In the post Thoughts on Terminology I’ve written about the thinking behind some of the terminology. In this post I would like to go into more detail about one of the terms. In part this is a response to a forum discussion at Logos.com about the Orthotomeo Project and Bible Tech 2011.
In theological discourse the term proposition is used frequently. The definition of proposition that has always stuck in my mind goes something like this: a proposition is a sentence which states something that can be affirmed or denied. Much is also made of the term propositionalism, which has recently fallen into disrepute. Propositionalism is way of approaching theology and Christian living, which places a strong emphasis on logical constructs of propositional knowledge. Many critics see shortcomings in this in that it drowns out other forms of knowledge and/or Christian experience.
The Orthotomeo Project has much in common with propositions and propositionalism. However, as I contemplated how to represent theological structures I felt a strict use of propositions would be limiting. In my opinion propositions do not represent completely the way that theological knowledge can be transmitted. Much information is transmitted in a manner going beyond propositions. For example the simple metaphor “God is a rock” draws its meaning from the reality which is a product of the two propositions “God is not a rock” – for we know this to be the case - and the straight forward statement “God is a rock”. We understand the meaning of this metaphor to be that God has qualities of a rock, stability, an unchanging nature etc.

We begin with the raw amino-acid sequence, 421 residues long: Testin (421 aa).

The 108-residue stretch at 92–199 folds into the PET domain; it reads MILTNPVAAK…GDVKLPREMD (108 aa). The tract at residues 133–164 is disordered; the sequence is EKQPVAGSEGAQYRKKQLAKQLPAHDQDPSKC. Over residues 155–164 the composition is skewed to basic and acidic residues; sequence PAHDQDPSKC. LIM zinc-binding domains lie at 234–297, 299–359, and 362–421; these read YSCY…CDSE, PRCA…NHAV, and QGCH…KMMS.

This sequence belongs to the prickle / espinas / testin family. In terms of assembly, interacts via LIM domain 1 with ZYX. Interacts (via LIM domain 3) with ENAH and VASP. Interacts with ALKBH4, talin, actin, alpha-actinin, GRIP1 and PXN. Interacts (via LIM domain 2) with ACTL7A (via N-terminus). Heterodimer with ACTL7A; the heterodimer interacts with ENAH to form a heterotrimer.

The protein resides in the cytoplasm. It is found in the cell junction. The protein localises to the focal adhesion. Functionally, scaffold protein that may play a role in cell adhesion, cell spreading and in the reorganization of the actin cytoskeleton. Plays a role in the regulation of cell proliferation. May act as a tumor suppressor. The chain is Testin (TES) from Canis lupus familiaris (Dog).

Information can also be transmitted in ways which go beyond texts: liturgy, spiritual exercises such as prayer and meditation, experience, art and music. Even if one is a strict propositionalist, one must admit that events such as these can and do play a role in the broader theological landscape. One may be moved by a spiritual vision, a special experience, a moving sermon or a concert. All of these can be integrated into ones theological perspective.
Another area which I felt needed to be included in theological discourse are historical events and physical realities. How does one respond to the resurrection of Christ, Luther’s posting of the 95 theses or the existence of stars in the heavens. These too are often the objects of theological interpretation but are not propositions in and of themselves.
For these reasons I felt that the Orthotomeo Project should go beyond the limitations of propositions and include the broadest possible category for things that can be interpreted. Propositional statements are included and will likely make up the majority of all the statements included within it. But I also want to make room for other means for transmitting theological knowledge. Therefore, for the time being, I’ve settled on the term statement to represent all forms of objects which can be interpreted and thus integrated into a theological argument. Of the types of things that I can name this would include: propositional statements, narrative and poetic statements, artwork, music, historical events and natural occurrences. I may have overlooked some possibilities. At this time the working definition UI have for a statement within the Orthotomeo Project is “something that can be interpreted.” This is one of the cornerstones of the Orthotomeo Project, The Statement.
-  See for example The conditions for propositional knowledge ↩
-  For example see also Propositionalism’s failure and its impact on the church ↩
-  The theoretical nature of metaphors as it relates to the transmission of meaning has been a big topic among theologians and philosophers including Derrida and Ricouer. Kevin Vanhoozer has written about this topic in Is there a meaning in this text? Pages 128ff. ↩